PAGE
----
[200q20v] Re: [V8] Re: [s-cars] Reprint of 4-97 Post: Piston ring seating

David Saad dsaad at bmailed.com
Tue Oct 30 14:47:15 EST 2001

I have been thinking about a seperator too - ever since I found oil
pooling up in the intake manifold. It can only come from blowby.
My car seems to use a lot of oil too, but it does not leak or smoke
noticably and the compression is good.
If you find something, I would be interested.


-----Original Message-----
From: Brett Dikeman <brett at cloud9.net>
To: <mswanson at mswanson.com>
Date: Tue, 30 Oct 2001 12:58:42 -0500 (EST)
Subject: Re: [200q20v] Re: [V8] Re: [s-cars] Reprint of 4-97 Post:
Piston ring seating

> On Tue, 30 Oct 2001, Marc Swanson wrote:
> > > Only use Audi factory piston rings for pistons.  Total Seal piston
> rings
> > > and many other "performance" piston manufacturers are not for use
> in turbo
> > > applications.
> >
> > I have to disagree with you there.  They have many different
> varieties of
> > rings to suit different applications...  including turbo rings.
> Running them
> > in my 4ktq.
> Same here; my father, upon recommendation and advice from others,
> sought
> Total Seal rings for his Calloway 944, which was bored out by Calloway
> as
> part of the turbo conversion.  They supplied the correct rings.
> Rings like these are MORE appropriate for turbo cars, for one very
> simple
> reason.  Inspect the intercooler on your car some time.  It's -covered-
> in
> oil.  That's not from the turbo!  It is from the crankcase ventilation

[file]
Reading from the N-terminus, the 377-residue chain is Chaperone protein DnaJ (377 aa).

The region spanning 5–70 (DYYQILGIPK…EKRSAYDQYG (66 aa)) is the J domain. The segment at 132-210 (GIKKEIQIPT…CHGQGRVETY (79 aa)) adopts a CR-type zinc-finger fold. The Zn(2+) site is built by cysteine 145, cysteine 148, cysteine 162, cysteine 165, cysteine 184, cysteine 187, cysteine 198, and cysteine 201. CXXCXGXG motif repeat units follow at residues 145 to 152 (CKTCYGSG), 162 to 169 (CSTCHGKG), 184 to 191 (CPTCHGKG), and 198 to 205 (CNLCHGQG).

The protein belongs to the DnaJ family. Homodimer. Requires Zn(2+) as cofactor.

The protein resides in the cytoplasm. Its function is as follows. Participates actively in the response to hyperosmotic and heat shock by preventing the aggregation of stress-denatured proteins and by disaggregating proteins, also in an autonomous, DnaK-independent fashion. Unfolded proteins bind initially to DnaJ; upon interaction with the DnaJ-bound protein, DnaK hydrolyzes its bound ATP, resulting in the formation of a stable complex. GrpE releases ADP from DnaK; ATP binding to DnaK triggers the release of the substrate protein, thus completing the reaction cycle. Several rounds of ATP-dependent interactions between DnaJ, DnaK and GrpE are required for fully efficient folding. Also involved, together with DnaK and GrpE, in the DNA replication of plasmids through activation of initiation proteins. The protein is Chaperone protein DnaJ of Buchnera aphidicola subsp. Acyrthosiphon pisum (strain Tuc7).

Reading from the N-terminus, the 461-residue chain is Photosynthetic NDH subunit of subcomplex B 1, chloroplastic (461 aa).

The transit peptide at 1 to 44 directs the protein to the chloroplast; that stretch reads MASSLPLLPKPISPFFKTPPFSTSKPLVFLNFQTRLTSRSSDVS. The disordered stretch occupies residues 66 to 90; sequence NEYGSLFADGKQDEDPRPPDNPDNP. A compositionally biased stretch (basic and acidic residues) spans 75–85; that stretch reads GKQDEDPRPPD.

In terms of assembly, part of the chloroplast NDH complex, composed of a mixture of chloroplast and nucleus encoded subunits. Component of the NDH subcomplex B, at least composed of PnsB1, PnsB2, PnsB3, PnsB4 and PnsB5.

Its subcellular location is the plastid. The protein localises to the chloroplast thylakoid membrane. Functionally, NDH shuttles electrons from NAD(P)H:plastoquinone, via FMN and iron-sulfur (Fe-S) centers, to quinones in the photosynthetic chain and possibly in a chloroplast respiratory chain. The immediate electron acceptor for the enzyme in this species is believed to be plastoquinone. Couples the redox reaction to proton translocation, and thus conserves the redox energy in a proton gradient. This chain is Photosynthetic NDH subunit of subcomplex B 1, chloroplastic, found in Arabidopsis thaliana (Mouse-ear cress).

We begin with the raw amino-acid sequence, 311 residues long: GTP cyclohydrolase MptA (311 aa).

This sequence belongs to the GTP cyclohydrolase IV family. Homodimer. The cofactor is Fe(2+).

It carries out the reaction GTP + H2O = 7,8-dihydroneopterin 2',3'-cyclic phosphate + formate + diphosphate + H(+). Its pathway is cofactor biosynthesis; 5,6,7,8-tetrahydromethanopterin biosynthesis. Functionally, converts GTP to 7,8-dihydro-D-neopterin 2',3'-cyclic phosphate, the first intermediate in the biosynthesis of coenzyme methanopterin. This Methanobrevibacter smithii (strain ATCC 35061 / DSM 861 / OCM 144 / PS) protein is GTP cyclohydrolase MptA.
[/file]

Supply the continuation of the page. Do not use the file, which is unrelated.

> system.  Over time, compression will be raised in the engine by carbon
> deposits from the burning oil.
> Audi factory race/rally cars come standard with a emissions-illegal
> system
> we can't use, to deal with the oil vapor(it releases the crankcase
> vapor
> into the atmosphere, after passing through a filter.)  Scott J told me
> about the one on his S2.
> The vapor comes mostly from the crank splashing the oil around, but the
> blowby from the piston rings is what a)makes the crankcase breather
> assembly necessary and b)pushes the oil vapor out of the crankcase.
> To whoever made this statement originally...why are total seal rings
> inappropriate in turbo engines?  Any actual reason?
> I've been looking into a oil seperator, but I've hit somewhat of a dead
> end.  They're becoming very popular in the piston aircraft world, where
> the problem is recycling the oil(piston aircraft go through an enormous
> amount of oil), and things looked encouraging when I contacted one
> manufacturer...a rep stated that they knew a couple of people were
> using
> their seperators in automotive racing applications.  When I responded
> and
> asked for more info(such as pricing etc.), no answer came
> back.
> Systems made by Greddy and other companies seemed grossly simpified to
> the
> point that they were nothing more than glorified catch cans, which is
> what is needed; the oil mist needs to be removed, we're not trying to
> catch overflow(which is what catch cans are for.)
> Installation of a proper oil mist seperator would reduce problems
> with:
> -oil consumption
> -michellin man hose failures
> -ISV failures and throttle gumming
> -intercooler inefficency due to oil coating(btw, this is easily solved
> by
> sealing one end with a ziplock bag+some rubber bands, filling with hot
> water+dish soap, and swishing around; swish it a little before you seal
> the other end, or it'll blow right off from the expansion of air
> inside.)
> -deposit buildup on valves, combustion chamber
> -catalytic converter and O2 sensor premature failure due to deposits
> from
> burning oil
> the list goes on, and on.
> B
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